6. 6. SPECTRUM FOR MOBILE © GSMA 2015 AGENDA Licensing & Use of existing spectrum allocations Importance of spectrum for Mobile Broadband Identification of additional spectrum bands
  7. 7. SPECTRUM FOR MOBILE © GSMA 2015 EFFICIENT USE OF EXISTING ALLOCATIONS  Some existing frequency allocations not yet licensed to mobile or licensed under restrictive conditions e.g. 900 MHz band licensed for GSM (2G) only  Remove all technology restrictions – technology neutrality  No requirement to obtain authorization for refarming spectrum  Operator can determine pace of technology adoption  Publish a Roadmap showing expected timeframes for licensing existing mobile allocations:  Digital Dividend (700/800 MHz bands)  Higher frequency bands (2.6/3.5 GHz bands)  Combine coverage and capacity bands in same licence process
  8. 8. SPECTRUM FOR MOBILE © GSMA 2015 THE DIGITAL SWITCHOVER  Higher-quality and more efficient digital broadcasting  More widespread and affordable broadband access  Major socio-economic benefits:  Better information access and connectivity for businesses and the public  New mobile-based business opportunities  Mobile access to healthcare, education, agricultural information DSO WILL BE TRANSFORMATIONAL TO SUB-SAHARAN AFRICA’S DIGITAL DEVELOPMENT. IT IS A ONE-TIME OPPORTUNITY FOR:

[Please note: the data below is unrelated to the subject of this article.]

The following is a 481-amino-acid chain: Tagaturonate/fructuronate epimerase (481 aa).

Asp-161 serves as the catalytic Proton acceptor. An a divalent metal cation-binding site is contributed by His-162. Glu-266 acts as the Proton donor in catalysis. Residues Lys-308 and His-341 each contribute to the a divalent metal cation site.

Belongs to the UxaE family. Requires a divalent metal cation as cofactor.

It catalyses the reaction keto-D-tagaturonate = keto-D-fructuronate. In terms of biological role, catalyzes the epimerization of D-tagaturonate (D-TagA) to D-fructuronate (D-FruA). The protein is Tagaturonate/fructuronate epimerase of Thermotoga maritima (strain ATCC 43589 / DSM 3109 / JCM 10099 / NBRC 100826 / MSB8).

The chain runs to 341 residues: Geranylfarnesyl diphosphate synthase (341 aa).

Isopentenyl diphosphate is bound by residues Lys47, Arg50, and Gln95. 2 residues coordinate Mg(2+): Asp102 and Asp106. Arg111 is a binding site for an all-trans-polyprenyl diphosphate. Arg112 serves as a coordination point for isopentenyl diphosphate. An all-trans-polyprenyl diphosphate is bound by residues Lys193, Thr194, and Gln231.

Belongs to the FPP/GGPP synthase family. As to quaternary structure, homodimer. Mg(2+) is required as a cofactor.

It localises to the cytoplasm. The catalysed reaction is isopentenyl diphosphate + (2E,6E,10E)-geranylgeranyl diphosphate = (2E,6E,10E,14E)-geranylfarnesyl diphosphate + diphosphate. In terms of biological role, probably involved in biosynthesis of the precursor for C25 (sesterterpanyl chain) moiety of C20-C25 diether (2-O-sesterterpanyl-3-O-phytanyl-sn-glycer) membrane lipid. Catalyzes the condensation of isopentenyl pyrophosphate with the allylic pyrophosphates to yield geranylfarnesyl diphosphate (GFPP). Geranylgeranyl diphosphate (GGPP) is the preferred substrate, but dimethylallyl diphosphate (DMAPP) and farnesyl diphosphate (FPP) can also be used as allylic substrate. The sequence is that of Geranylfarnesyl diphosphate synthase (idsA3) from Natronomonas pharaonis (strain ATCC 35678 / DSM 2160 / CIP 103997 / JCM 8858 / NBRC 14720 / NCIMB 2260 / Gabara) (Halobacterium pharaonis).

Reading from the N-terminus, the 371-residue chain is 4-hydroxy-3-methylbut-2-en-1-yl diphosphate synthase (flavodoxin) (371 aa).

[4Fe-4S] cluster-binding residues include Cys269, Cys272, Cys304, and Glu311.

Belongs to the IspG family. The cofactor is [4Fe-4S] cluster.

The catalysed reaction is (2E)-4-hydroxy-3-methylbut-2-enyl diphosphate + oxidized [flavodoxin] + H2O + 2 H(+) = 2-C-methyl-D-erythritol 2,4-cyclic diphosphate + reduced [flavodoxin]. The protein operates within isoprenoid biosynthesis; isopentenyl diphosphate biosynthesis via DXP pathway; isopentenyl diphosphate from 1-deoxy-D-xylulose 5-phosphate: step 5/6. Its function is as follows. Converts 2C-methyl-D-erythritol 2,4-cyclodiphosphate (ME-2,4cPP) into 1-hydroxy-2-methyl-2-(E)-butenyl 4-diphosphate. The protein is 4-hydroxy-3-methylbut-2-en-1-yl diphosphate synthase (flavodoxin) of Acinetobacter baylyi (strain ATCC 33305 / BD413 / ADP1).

9. 9. SPECTRUM FOR MOBILE © GSMA 2015 RELEASE OF DIGITAL DIVIDEND WILL.. Source: GSMA: “The Mobile Economy in Sub-Saharan Africa 2013”
  10. 10. SPECTRUM FOR MOBILE © GSMA 2015 SPECTRUM HARMONISATION MATTERS ROAMING harmonised bands SCALE billions of subscribers AFFORDABILITY economies of scale CHOICE competition MOBILE SPECTRUM Brings down the cost of mobile devices Enables people to roam Reduces interference issues along borders